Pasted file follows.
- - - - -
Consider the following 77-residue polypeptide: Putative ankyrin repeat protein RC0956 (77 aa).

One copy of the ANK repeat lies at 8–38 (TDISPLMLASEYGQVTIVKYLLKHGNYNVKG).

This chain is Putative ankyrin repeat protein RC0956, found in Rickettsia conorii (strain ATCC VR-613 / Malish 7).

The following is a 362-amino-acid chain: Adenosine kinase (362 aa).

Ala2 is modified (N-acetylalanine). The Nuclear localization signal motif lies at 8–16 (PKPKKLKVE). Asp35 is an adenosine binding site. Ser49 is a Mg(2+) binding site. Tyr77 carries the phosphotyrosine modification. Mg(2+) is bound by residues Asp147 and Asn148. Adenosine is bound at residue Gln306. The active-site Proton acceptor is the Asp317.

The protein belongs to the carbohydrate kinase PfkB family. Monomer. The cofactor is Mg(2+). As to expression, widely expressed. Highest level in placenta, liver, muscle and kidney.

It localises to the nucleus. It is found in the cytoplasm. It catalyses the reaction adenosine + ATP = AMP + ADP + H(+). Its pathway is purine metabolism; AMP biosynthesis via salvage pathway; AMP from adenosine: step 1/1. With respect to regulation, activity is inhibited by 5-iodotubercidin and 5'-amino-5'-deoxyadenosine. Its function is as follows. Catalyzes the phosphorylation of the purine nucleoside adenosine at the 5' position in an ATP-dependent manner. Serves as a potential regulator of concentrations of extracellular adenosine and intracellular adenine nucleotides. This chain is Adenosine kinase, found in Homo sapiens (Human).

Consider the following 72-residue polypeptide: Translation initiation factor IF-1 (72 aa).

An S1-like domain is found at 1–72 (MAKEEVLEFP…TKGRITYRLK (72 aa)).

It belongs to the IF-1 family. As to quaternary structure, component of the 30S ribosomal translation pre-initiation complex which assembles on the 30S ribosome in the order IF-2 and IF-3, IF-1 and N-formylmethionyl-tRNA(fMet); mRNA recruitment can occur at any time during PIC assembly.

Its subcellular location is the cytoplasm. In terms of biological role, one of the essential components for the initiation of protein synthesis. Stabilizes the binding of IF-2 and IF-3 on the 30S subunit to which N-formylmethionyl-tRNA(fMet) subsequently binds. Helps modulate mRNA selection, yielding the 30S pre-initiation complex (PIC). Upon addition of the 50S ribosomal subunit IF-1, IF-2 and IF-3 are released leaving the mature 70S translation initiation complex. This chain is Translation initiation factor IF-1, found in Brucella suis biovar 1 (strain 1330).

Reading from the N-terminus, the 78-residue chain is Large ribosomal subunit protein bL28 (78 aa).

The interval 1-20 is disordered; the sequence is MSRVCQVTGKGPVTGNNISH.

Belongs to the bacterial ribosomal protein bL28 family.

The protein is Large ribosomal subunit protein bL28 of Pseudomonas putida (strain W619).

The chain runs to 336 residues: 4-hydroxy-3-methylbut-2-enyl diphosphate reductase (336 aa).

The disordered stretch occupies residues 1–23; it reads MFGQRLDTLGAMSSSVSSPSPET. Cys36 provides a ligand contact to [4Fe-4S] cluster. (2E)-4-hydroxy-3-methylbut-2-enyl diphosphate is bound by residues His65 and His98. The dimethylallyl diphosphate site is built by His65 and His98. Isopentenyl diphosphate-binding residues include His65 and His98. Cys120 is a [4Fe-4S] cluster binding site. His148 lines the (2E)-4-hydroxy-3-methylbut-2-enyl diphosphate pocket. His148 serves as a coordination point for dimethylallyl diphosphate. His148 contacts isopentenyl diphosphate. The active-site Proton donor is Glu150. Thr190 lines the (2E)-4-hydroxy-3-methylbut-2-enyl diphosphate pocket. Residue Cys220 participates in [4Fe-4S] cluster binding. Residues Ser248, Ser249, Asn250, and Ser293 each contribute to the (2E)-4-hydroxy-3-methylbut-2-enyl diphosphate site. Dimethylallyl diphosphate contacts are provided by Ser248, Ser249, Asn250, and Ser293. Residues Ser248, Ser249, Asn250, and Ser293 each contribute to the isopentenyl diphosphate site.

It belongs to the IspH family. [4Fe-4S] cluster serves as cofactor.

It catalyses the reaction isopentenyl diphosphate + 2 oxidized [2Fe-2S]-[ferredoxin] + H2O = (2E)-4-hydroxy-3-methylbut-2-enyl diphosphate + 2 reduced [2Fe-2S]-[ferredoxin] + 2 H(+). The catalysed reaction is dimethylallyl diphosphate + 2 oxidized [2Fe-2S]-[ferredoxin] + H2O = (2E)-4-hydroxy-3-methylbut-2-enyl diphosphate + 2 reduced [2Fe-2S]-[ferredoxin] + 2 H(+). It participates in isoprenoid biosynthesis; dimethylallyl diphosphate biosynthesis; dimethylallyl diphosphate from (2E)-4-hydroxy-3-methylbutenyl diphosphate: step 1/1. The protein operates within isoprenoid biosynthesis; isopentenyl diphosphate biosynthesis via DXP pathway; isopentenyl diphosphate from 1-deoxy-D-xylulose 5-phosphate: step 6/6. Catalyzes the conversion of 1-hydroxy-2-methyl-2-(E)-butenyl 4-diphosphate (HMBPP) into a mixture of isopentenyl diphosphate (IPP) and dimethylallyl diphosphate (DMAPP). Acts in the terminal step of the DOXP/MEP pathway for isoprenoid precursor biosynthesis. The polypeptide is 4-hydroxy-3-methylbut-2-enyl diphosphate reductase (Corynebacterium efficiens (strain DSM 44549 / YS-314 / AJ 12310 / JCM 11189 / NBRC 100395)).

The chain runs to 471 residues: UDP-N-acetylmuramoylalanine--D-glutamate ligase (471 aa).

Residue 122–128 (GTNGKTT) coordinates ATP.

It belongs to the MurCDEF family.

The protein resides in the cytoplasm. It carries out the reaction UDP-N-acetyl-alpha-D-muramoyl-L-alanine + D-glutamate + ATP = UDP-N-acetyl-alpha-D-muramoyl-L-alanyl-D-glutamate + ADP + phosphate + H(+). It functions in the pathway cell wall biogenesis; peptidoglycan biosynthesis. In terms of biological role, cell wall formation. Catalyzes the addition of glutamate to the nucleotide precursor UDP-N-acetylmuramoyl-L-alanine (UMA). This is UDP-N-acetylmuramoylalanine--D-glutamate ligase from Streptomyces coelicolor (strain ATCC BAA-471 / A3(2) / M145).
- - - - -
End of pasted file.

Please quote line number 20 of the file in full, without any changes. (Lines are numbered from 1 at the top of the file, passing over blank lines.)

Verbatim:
The chain runs to 471 residues: UDP-N-acetylmuramoylalanine--D-glutamate ligase (471 aa).